How Does Canned Tuna Stay Fresh?

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The Invention of Canning

Canning is a process that was invented at the behest of Napoleon and the French Army. In 1809 a man named Nicholas Appert developed a method of cooking food inside a sealed glass jar. The food did not spoil unless the seal was broken. Glass was not very durable, however, so the tin cylinder that has been associated with canning ever since was soon introduced. Canned tuna was first marketed in the United States in 1903.

Why Canning Works

Canning works by sealing the food (in this case, tuna) and whatever air there may be inside a container and then cooking it. The cooking sterilizes the interior contents, killing the bacteria that cause spoilage. So long as the can remains undamaged, new bacteria cannot reach the food, causing spoilage. Some foods require different, additional measures, such as salts or acids, and some companies use ionizing radiation in place of cooking. Tuna, for example, is one of the foods that must be canned under pressure.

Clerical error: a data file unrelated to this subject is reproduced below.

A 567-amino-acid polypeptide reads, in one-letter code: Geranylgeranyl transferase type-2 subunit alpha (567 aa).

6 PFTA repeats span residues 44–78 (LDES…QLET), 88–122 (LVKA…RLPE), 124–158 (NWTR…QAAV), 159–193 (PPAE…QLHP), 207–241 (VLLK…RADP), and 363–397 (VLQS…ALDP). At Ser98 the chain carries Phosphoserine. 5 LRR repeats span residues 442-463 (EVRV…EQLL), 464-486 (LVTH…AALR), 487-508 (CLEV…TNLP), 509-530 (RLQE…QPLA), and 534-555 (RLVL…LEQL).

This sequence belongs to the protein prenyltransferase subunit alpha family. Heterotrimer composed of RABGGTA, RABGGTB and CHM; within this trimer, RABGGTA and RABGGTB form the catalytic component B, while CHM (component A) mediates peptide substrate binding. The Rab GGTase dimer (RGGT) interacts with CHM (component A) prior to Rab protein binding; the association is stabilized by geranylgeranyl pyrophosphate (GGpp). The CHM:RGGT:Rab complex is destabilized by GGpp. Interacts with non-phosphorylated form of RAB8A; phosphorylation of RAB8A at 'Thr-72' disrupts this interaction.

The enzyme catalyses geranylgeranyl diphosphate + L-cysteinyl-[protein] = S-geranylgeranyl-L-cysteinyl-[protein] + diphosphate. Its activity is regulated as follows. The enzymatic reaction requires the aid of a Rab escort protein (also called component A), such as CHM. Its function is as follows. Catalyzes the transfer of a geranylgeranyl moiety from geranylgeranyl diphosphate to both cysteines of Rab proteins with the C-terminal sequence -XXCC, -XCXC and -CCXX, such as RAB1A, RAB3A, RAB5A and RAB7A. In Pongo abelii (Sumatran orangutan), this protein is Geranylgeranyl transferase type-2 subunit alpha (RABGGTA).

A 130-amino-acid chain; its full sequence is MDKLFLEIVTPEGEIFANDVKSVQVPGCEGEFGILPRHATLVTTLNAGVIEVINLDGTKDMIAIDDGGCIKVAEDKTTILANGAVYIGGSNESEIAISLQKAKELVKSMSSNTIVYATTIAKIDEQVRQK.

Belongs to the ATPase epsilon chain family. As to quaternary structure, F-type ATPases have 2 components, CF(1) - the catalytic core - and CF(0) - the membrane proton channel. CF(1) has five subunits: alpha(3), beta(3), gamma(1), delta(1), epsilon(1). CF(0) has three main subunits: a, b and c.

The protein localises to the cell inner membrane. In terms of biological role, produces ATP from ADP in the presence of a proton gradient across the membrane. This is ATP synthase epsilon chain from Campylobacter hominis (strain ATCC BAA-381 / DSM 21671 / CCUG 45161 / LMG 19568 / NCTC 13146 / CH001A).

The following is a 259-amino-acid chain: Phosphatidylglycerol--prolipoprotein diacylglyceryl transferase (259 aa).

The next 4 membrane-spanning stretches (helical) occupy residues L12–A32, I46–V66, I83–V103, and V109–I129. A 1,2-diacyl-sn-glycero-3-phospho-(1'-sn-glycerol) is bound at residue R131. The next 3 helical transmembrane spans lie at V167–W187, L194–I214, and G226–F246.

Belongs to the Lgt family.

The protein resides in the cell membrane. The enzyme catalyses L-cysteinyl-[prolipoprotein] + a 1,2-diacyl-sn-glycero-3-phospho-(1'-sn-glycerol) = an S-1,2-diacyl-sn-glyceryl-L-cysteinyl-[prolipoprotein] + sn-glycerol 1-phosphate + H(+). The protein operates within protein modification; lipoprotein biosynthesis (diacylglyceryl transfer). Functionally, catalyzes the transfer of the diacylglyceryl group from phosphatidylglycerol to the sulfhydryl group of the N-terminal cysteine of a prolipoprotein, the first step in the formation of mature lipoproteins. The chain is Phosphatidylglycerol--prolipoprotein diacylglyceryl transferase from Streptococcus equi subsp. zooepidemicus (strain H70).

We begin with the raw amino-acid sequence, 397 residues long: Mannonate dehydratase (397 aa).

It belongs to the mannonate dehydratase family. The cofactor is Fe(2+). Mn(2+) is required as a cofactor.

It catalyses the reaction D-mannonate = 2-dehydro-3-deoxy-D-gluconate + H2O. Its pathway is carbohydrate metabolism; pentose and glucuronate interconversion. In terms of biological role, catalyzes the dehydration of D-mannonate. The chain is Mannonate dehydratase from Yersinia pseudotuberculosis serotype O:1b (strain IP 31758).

Exceptions

Not all bacteria can be killed by cooking, at least not at the temperatures used in canning. For example, a member of the botulism family can survive the canning process.

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